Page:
Stochastic search processes are ubiquitous in nature and are expected to become more efficient when equipped with a memory, where the searcher has been before. A natural realization of a search process with long-lasting memory is a migrating cell that is repelled from the diffusive chemotactic signal that it secretes on its way, denoted as an autochemotactic searcher. To analyze the efficiency of this class of non-Markovian search processes, Hugues Meyer and Heiko Rieger (A3) developped a general formalism that allows one to compute the mean first-passage time (MFPT) for a given set of conditional transition probabilities for non-Markovian random walks on a lattice. They showed that the optimal choice of the n-step transition probabilities decreases the MFPT systematically and substantially with an increasing number of steps. It turned out that the optimal search strategies can be reduced to simple cycles defined by a small parameter set and that mirror-asymmetric walks are more efficient. For the autochemotactic searcher, a model for migrating cells searching for a target, like various immune cells, they showed that an optimal coupling between the searcher and the chemical reduces the MFPT to 1/3 of the one for a Markovian random walk. These results were now published in Physical Review Letters and selected as Editor's Suggestion.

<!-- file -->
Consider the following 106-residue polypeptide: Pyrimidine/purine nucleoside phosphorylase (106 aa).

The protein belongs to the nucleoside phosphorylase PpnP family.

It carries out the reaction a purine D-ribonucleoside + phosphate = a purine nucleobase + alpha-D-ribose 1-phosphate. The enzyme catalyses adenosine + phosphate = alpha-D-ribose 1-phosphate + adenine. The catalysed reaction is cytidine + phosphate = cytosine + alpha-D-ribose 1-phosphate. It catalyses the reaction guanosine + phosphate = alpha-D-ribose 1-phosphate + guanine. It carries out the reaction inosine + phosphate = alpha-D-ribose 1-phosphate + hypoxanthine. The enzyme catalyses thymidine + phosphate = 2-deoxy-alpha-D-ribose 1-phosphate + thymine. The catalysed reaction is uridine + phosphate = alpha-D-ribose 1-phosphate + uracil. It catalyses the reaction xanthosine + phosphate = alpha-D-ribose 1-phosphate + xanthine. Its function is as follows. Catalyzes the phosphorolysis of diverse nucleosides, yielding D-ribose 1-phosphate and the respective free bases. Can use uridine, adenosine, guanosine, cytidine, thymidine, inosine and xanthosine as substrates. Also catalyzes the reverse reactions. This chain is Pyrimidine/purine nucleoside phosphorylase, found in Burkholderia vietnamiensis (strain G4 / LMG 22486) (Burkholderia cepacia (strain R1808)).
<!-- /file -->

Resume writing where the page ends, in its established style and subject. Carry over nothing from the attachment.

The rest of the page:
Link to the article in Phys. Rev. Lett.

Press release from Saarland University

 Autochemotactic Walk   Hugues Meyer

         Sketch of the autochemotactic walk                                              Dr. Hugues Meyer (A3)

Date of new: 
Thursday, 19. August 2021













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